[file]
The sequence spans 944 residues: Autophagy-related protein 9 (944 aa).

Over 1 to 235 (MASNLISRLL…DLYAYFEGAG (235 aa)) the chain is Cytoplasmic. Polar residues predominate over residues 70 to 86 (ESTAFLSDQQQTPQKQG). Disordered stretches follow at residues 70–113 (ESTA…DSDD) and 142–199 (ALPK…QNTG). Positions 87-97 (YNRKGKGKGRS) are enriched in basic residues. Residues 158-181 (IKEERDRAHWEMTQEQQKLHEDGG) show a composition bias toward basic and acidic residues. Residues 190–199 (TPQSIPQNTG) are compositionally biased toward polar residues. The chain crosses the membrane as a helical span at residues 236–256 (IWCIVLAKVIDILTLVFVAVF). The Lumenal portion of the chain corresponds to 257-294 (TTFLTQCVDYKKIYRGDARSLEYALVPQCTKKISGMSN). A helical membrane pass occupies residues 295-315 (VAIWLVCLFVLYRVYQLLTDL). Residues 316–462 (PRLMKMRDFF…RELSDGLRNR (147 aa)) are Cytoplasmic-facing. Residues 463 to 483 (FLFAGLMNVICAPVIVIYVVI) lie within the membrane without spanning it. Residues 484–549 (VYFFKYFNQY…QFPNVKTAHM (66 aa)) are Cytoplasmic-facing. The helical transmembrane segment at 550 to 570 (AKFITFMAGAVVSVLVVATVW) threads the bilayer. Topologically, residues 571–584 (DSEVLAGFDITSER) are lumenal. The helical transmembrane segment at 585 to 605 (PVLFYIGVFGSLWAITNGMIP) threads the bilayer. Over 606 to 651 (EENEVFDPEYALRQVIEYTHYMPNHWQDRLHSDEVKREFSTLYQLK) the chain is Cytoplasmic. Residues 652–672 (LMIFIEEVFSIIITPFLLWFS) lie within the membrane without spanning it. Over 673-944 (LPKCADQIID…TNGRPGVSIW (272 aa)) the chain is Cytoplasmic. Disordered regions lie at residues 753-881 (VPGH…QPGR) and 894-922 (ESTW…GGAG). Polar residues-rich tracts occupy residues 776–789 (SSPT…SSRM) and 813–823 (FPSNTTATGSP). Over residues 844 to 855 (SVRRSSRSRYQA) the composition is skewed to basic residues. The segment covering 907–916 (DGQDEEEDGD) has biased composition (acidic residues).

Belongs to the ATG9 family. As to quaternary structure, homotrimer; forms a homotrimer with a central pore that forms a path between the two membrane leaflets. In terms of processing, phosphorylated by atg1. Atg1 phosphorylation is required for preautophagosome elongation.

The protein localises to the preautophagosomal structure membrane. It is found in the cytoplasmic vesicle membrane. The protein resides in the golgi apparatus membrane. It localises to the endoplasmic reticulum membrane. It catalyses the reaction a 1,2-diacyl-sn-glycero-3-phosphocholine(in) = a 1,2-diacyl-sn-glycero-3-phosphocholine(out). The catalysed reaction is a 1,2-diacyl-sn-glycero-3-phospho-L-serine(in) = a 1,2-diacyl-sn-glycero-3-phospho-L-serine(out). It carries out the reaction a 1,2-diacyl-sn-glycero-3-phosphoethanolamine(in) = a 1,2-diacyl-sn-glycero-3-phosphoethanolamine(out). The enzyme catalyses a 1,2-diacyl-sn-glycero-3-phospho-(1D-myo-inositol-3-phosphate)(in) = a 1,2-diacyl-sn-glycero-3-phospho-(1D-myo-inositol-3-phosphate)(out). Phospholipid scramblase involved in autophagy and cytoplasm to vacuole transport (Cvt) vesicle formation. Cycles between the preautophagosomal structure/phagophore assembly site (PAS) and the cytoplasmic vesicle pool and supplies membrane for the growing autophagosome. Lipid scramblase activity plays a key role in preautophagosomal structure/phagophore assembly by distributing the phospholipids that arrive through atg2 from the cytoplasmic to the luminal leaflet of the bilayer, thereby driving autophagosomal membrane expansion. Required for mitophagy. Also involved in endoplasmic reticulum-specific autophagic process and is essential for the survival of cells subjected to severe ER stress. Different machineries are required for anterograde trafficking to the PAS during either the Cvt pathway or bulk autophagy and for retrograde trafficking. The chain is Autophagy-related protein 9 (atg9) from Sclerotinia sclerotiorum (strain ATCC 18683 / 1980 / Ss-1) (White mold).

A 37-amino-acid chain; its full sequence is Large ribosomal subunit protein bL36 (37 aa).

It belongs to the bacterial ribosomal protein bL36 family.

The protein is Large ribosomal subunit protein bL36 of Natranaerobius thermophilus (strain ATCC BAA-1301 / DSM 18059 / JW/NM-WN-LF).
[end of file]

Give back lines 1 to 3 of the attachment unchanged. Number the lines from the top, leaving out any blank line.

The sequence spans 944 residues: Autophagy-related protein 9 (944 aa).

Over 1 to 235 (MASNLISRLL…DLYAYFEGAG (235 aa)) the chain is Cytoplasmic. Polar residues predominate over residues 70 to 86 (ESTAFLSDQQQTPQKQG). Disordered stretches follow at residues 70–113 (ESTA…DSDD) and 142–199 (ALPK…QNTG). Positions 87-97 (YNRKGKGKGRS) are enriched in basic residues. Residues 158-181 (IKEERDRAHWEMTQEQQKLHEDGG) show a composition bias toward basic and acidic residues. Residues 190–199 (TPQSIPQNTG) are compositionally biased toward polar residues. The chain crosses the membrane as a helical span at residues 236–256 (IWCIVLAKVIDILTLVFVAVF). The Lumenal portion of the chain corresponds to 257-294 (TTFLTQCVDYKKIYRGDARSLEYALVPQCTKKISGMSN). A helical membrane pass occupies residues 295-315 (VAIWLVCLFVLYRVYQLLTDL). Residues 316–462 (PRLMKMRDFF…RELSDGLRNR (147 aa)) are Cytoplasmic-facing. Residues 463 to 483 (FLFAGLMNVICAPVIVIYVVI) lie within the membrane without spanning it. Residues 484–549 (VYFFKYFNQY…QFPNVKTAHM (66 aa)) are Cytoplasmic-facing. The helical transmembrane segment at 550 to 570 (AKFITFMAGAVVSVLVVATVW) threads the bilayer. Topologically, residues 571–584 (DSEVLAGFDITSER) are lumenal. The helical transmembrane segment at 585 to 605 (PVLFYIGVFGSLWAITNGMIP) threads the bilayer. Over 606 to 651 (EENEVFDPEYALRQVIEYTHYMPNHWQDRLHSDEVKREFSTLYQLK) the chain is Cytoplasmic. Residues 652–672 (LMIFIEEVFSIIITPFLLWFS) lie within the membrane without spanning it. Over 673-944 (LPKCADQIID…TNGRPGVSIW (272 aa)) the chain is Cytoplasmic. Disordered regions lie at residues 753-881 (VPGH…QPGR) and 894-922 (ESTW…GGAG). Polar residues-rich tracts occupy residues 776–789 (SSPT…SSRM) and 813–823 (FPSNTTATGSP). Over residues 844 to 855 (SVRRSSRSRYQA) the composition is skewed to basic residues. The segment covering 907–916 (DGQDEEEDGD) has biased composition (acidic residues).

Belongs to the ATG9 family. As to quaternary structure, homotrimer; forms a homotrimer with a central pore that forms a path between the two membrane leaflets. In terms of processing, phosphorylated by atg1. Atg1 phosphorylation is required for preautophagosome elongation.